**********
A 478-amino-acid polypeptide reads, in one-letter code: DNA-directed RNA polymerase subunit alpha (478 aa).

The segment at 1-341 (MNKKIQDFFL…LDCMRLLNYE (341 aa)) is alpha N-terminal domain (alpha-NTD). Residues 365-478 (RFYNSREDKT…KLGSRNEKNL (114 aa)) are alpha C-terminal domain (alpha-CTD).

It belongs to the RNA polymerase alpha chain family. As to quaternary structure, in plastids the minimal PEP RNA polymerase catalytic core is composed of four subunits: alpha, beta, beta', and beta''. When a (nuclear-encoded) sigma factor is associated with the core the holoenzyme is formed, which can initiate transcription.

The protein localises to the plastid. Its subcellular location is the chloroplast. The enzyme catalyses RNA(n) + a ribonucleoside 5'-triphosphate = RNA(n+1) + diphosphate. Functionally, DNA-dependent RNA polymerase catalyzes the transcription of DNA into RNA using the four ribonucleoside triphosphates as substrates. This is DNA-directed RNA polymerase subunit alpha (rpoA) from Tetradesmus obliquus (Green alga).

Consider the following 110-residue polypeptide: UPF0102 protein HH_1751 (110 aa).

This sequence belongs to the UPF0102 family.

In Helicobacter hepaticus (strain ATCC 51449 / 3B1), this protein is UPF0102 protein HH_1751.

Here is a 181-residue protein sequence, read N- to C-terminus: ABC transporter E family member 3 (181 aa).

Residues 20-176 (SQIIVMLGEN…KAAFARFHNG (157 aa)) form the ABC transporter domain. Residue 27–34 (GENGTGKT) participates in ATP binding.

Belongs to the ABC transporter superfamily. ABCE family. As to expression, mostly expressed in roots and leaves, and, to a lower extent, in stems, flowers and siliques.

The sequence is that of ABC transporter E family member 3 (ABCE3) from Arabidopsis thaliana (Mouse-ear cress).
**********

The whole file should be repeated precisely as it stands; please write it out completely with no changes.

A 478-amino-acid polypeptide reads, in one-letter code: DNA-directed RNA polymerase subunit alpha (478 aa).

The segment at 1-341 (MNKKIQDFFL…LDCMRLLNYE (341 aa)) is alpha N-terminal domain (alpha-NTD). Residues 365-478 (RFYNSREDKT…KLGSRNEKNL (114 aa)) are alpha C-terminal domain (alpha-CTD).

It belongs to the RNA polymerase alpha chain family. As to quaternary structure, in plastids the minimal PEP RNA polymerase catalytic core is composed of four subunits: alpha, beta, beta', and beta''. When a (nuclear-encoded) sigma factor is associated with the core the holoenzyme is formed, which can initiate transcription.

The protein localises to the plastid. Its subcellular location is the chloroplast. The enzyme catalyses RNA(n) + a ribonucleoside 5'-triphosphate = RNA(n+1) + diphosphate. Functionally, DNA-dependent RNA polymerase catalyzes the transcription of DNA into RNA using the four ribonucleoside triphosphates as substrates. This is DNA-directed RNA polymerase subunit alpha (rpoA) from Tetradesmus obliquus (Green alga).

Consider the following 110-residue polypeptide: UPF0102 protein HH_1751 (110 aa).

This sequence belongs to the UPF0102 family.

In Helicobacter hepaticus (strain ATCC 51449 / 3B1), this protein is UPF0102 protein HH_1751.

Here is a 181-residue protein sequence, read N- to C-terminus: ABC transporter E family member 3 (181 aa).

Residues 20-176 (SQIIVMLGEN…KAAFARFHNG (157 aa)) form the ABC transporter domain. Residue 27–34 (GENGTGKT) participates in ATP binding.

Belongs to the ABC transporter superfamily. ABCE family. As to expression, mostly expressed in roots and leaves, and, to a lower extent, in stems, flowers and siliques.

The sequence is that of ABC transporter E family member 3 (ABCE3) from Arabidopsis thaliana (Mouse-ear cress).